Burial of John Franklin. Author: me


Kabloonas is the way in which the Inuit who live in the north part of Canada call those who haven´t their same ascendency.

The first time i read this word was in the book "Fatal Passage" by Ken McGoogan, when, as the result of the conversations between John Rae and some inuit, and trying to find any evidence of the ill-fated Sir John Franklin Expedition, some of then mentioned that they watched how some kabloonas walked to die in the proximities of the river Great Fish.

I wish to publish this blog to order and share all those anecdotes that I´ve been finding in the arctic literature about arctic expeditions. My interest began more than 15 years ago reading a little book of my brother about north and south pole expeditions. I began reading almost all the bibliography about Antarctic expeditions and the superknown expeditions of Scott, Amundsen, Shackleton, etc. After I was captured by the Nansen, Nobile and Engineer Andree. But the most disturbing thing in that little book, full of pictures, was the two pages dedicated to the last Franklin expedition of the S.XIX, on that moment I thought that given the time on which this and others expeditions happened, few or any additional information could be obtained about it. I couldn´t imagine that after those two pages It would be a huge iceberg full of stories, unresolved misteries, anecdotes, etc. I believe that this iceberg, on the contrary than others, would continue growing instead melting.

lunes, 6 de febrero de 2017


There is not too much information about the pets which accompanied the Franklin expedition when they departed towards the north in 1845, we do not know much more than they took a dog called Neptune, a cat of unknown name and a monkey called Jacko. Nobody asked them if they wanted to participate, if someone had asked maybe they would have refused and saved their lives, in case they had actually died in the Arctic. It has never been found bones of a cat, of a dog or of a monkey in King William Island and surroundings, and till now, they have not been found in the Erebus or the Terror neither.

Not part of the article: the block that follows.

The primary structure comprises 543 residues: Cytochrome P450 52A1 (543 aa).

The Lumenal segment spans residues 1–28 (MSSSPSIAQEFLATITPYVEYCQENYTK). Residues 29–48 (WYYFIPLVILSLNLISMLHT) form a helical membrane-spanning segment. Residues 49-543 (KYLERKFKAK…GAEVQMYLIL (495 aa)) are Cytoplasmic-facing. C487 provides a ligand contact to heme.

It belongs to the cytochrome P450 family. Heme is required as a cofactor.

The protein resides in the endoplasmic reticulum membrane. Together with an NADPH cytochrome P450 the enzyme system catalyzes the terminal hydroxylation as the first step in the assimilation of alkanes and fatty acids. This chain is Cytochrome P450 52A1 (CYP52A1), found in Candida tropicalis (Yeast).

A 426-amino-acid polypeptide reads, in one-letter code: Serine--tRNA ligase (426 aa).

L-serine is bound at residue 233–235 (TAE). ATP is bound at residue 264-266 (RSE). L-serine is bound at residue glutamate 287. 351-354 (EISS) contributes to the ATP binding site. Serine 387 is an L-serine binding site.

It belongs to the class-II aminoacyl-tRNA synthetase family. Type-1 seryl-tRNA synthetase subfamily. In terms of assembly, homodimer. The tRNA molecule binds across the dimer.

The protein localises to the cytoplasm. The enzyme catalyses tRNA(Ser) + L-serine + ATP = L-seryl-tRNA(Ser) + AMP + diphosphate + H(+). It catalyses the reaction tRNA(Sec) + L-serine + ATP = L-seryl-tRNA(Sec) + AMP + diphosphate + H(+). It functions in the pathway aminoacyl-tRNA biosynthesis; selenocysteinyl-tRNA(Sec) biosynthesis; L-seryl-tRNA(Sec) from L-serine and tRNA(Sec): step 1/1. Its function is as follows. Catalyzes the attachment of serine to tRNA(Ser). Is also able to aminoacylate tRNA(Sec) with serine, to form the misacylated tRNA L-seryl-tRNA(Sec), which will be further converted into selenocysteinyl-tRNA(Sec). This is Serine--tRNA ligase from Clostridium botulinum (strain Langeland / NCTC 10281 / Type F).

Was any of those animal companions part of the previous expedition of Erebus and Terror comanded by James Ross to the Antarctic in 1839-42? There is no trace of a Monkey in the official account of this voyage though there was indeed a cat. The 21th of february of 1842, the cat of the ship (whose name is unknown) devoured a small fish, which has been accidentaly brought aboard, while it was being sketched by Mr Robertson, the Terror´s surgeon and Naturalist. An awckward and curious scene which surely was the cause of loud laughs .

According with Wikipedia, I could consult better sources I know that..., Monkeys began to take part of the crews of the nineteenth century ships when British ships started to land in Africa´s shores. We are not, of course, speaking of the so called "Powder Monkeys", those poor young boys in charge of supplying of gunpowder the gun crews but of actual monkeys instead.

Senegal Monkey´s were adopted by ship´s cooks. Apparently, monkeys which are nowadays kept in captivity in United Kingdom are descendants from those monkey sailors.

My suggestion is not that poor Jacko could become crazy at some point during the trip and had killed all the Franklin´s men while sleeping, as a sort of a Victorian version of Horror Express or the not very well known story of the British Barque Margaret which was the scenario of a bizarre outbreak of animal fury, but that he could be the host of a mortal disease which in the isolation of the arctic had produced the mithyc and rare high rate of casualties.

But why should a ship, employed in discovering a passage at such high latitudes, carry a monkey which wouldn´t have been likely ever before at temperatures below zero? 

Was Jacko a Senegal Monkey, also called Green Monkeys? I am not sure, but what we know is that Jacko was actually "she" and that she was a gift from Lady Franklin. This is a tantalizing thought, could have been Lady Jane who, for presenting the Monkey could have caused the death of so many on board the ship?